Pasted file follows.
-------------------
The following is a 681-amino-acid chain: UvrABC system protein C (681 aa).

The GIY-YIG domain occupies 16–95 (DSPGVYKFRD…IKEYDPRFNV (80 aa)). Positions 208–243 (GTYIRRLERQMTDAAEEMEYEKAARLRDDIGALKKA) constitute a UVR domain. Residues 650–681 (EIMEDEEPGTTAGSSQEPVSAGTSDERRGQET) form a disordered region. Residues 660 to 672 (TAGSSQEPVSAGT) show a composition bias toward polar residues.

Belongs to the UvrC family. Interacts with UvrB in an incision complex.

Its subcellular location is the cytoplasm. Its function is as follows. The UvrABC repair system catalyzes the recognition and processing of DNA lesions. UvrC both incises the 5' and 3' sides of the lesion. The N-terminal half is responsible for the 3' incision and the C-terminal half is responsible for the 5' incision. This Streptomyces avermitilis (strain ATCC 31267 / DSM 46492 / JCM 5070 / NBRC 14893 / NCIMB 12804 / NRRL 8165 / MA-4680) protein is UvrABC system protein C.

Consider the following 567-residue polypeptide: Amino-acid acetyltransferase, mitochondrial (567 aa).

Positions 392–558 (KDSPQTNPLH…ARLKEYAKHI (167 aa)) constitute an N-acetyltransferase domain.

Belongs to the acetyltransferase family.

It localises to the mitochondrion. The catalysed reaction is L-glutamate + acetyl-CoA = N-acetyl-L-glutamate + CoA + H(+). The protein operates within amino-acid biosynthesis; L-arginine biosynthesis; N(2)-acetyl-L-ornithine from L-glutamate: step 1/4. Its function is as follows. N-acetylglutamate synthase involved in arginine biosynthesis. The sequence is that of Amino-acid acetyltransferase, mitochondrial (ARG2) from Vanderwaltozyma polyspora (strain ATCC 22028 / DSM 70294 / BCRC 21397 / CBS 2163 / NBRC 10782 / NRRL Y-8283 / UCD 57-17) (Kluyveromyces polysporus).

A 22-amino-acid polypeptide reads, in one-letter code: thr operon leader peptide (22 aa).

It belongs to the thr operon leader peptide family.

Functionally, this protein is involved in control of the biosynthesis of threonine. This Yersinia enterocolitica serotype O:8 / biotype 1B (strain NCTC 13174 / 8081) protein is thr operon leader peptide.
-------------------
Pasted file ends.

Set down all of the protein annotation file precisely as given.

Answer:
The following is a 681-amino-acid chain: UvrABC system protein C (681 aa).

The GIY-YIG domain occupies 16–95 (DSPGVYKFRD…IKEYDPRFNV (80 aa)). Positions 208–243 (GTYIRRLERQMTDAAEEMEYEKAARLRDDIGALKKA) constitute a UVR domain. Residues 650–681 (EIMEDEEPGTTAGSSQEPVSAGTSDERRGQET) form a disordered region. Residues 660 to 672 (TAGSSQEPVSAGT) show a composition bias toward polar residues.

Belongs to the UvrC family. Interacts with UvrB in an incision complex.

Its subcellular location is the cytoplasm. Its function is as follows. The UvrABC repair system catalyzes the recognition and processing of DNA lesions. UvrC both incises the 5' and 3' sides of the lesion. The N-terminal half is responsible for the 3' incision and the C-terminal half is responsible for the 5' incision. This Streptomyces avermitilis (strain ATCC 31267 / DSM 46492 / JCM 5070 / NBRC 14893 / NCIMB 12804 / NRRL 8165 / MA-4680) protein is UvrABC system protein C.

Consider the following 567-residue polypeptide: Amino-acid acetyltransferase, mitochondrial (567 aa).

Positions 392–558 (KDSPQTNPLH…ARLKEYAKHI (167 aa)) constitute an N-acetyltransferase domain.

Belongs to the acetyltransferase family.

It localises to the mitochondrion. The catalysed reaction is L-glutamate + acetyl-CoA = N-acetyl-L-glutamate + CoA + H(+). The protein operates within amino-acid biosynthesis; L-arginine biosynthesis; N(2)-acetyl-L-ornithine from L-glutamate: step 1/4. Its function is as follows. N-acetylglutamate synthase involved in arginine biosynthesis. The sequence is that of Amino-acid acetyltransferase, mitochondrial (ARG2) from Vanderwaltozyma polyspora (strain ATCC 22028 / DSM 70294 / BCRC 21397 / CBS 2163 / NBRC 10782 / NRRL Y-8283 / UCD 57-17) (Kluyveromyces polysporus).

A 22-amino-acid polypeptide reads, in one-letter code: thr operon leader peptide (22 aa).

It belongs to the thr operon leader peptide family.

Functionally, this protein is involved in control of the biosynthesis of threonine. This Yersinia enterocolitica serotype O:8 / biotype 1B (strain NCTC 13174 / 8081) protein is thr operon leader peptide.